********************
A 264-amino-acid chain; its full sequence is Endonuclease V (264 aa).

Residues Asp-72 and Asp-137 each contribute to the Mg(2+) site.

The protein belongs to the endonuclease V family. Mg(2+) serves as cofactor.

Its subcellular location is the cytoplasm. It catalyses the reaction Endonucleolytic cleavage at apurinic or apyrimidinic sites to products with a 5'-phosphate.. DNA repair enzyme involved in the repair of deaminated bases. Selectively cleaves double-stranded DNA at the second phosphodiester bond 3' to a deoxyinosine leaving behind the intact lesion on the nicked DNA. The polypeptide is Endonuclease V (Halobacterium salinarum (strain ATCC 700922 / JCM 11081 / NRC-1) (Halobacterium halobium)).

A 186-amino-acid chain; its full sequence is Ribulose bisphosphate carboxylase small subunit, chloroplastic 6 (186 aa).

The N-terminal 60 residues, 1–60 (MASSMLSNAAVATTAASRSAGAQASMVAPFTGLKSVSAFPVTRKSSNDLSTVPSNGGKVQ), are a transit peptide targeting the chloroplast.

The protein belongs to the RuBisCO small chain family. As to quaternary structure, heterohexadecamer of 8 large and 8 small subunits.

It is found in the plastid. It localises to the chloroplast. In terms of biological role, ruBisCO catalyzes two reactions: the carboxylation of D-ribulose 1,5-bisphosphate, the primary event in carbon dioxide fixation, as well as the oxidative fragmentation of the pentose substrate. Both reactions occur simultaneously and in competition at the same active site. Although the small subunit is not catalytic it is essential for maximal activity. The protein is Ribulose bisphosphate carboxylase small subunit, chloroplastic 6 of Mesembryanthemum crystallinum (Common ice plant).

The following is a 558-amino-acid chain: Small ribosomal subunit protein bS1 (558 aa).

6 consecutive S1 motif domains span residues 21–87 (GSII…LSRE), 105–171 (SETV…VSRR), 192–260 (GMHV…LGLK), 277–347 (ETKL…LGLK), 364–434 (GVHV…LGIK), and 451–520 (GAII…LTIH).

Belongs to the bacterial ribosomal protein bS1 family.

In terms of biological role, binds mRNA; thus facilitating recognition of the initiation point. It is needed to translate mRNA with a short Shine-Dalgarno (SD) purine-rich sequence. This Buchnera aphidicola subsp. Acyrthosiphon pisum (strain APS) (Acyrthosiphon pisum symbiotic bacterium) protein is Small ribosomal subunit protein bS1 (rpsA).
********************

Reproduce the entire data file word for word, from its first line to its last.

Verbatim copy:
A 264-amino-acid chain; its full sequence is Endonuclease V (264 aa).

Residues Asp-72 and Asp-137 each contribute to the Mg(2+) site.

The protein belongs to the endonuclease V family. Mg(2+) serves as cofactor.

Its subcellular location is the cytoplasm. It catalyses the reaction Endonucleolytic cleavage at apurinic or apyrimidinic sites to products with a 5'-phosphate.. DNA repair enzyme involved in the repair of deaminated bases. Selectively cleaves double-stranded DNA at the second phosphodiester bond 3' to a deoxyinosine leaving behind the intact lesion on the nicked DNA. The polypeptide is Endonuclease V (Halobacterium salinarum (strain ATCC 700922 / JCM 11081 / NRC-1) (Halobacterium halobium)).

A 186-amino-acid chain; its full sequence is Ribulose bisphosphate carboxylase small subunit, chloroplastic 6 (186 aa).

The N-terminal 60 residues, 1–60 (MASSMLSNAAVATTAASRSAGAQASMVAPFTGLKSVSAFPVTRKSSNDLSTVPSNGGKVQ), are a transit peptide targeting the chloroplast.

The protein belongs to the RuBisCO small chain family. As to quaternary structure, heterohexadecamer of 8 large and 8 small subunits.

It is found in the plastid. It localises to the chloroplast. In terms of biological role, ruBisCO catalyzes two reactions: the carboxylation of D-ribulose 1,5-bisphosphate, the primary event in carbon dioxide fixation, as well as the oxidative fragmentation of the pentose substrate. Both reactions occur simultaneously and in competition at the same active site. Although the small subunit is not catalytic it is essential for maximal activity. The protein is Ribulose bisphosphate carboxylase small subunit, chloroplastic 6 of Mesembryanthemum crystallinum (Common ice plant).

The following is a 558-amino-acid chain: Small ribosomal subunit protein bS1 (558 aa).

6 consecutive S1 motif domains span residues 21–87 (GSII…LSRE), 105–171 (SETV…VSRR), 192–260 (GMHV…LGLK), 277–347 (ETKL…LGLK), 364–434 (GVHV…LGIK), and 451–520 (GAII…LTIH).

Belongs to the bacterial ribosomal protein bS1 family.

In terms of biological role, binds mRNA; thus facilitating recognition of the initiation point. It is needed to translate mRNA with a short Shine-Dalgarno (SD) purine-rich sequence. This Buchnera aphidicola subsp. Acyrthosiphon pisum (strain APS) (Acyrthosiphon pisum symbiotic bacterium) protein is Small ribosomal subunit protein bS1 (rpsA).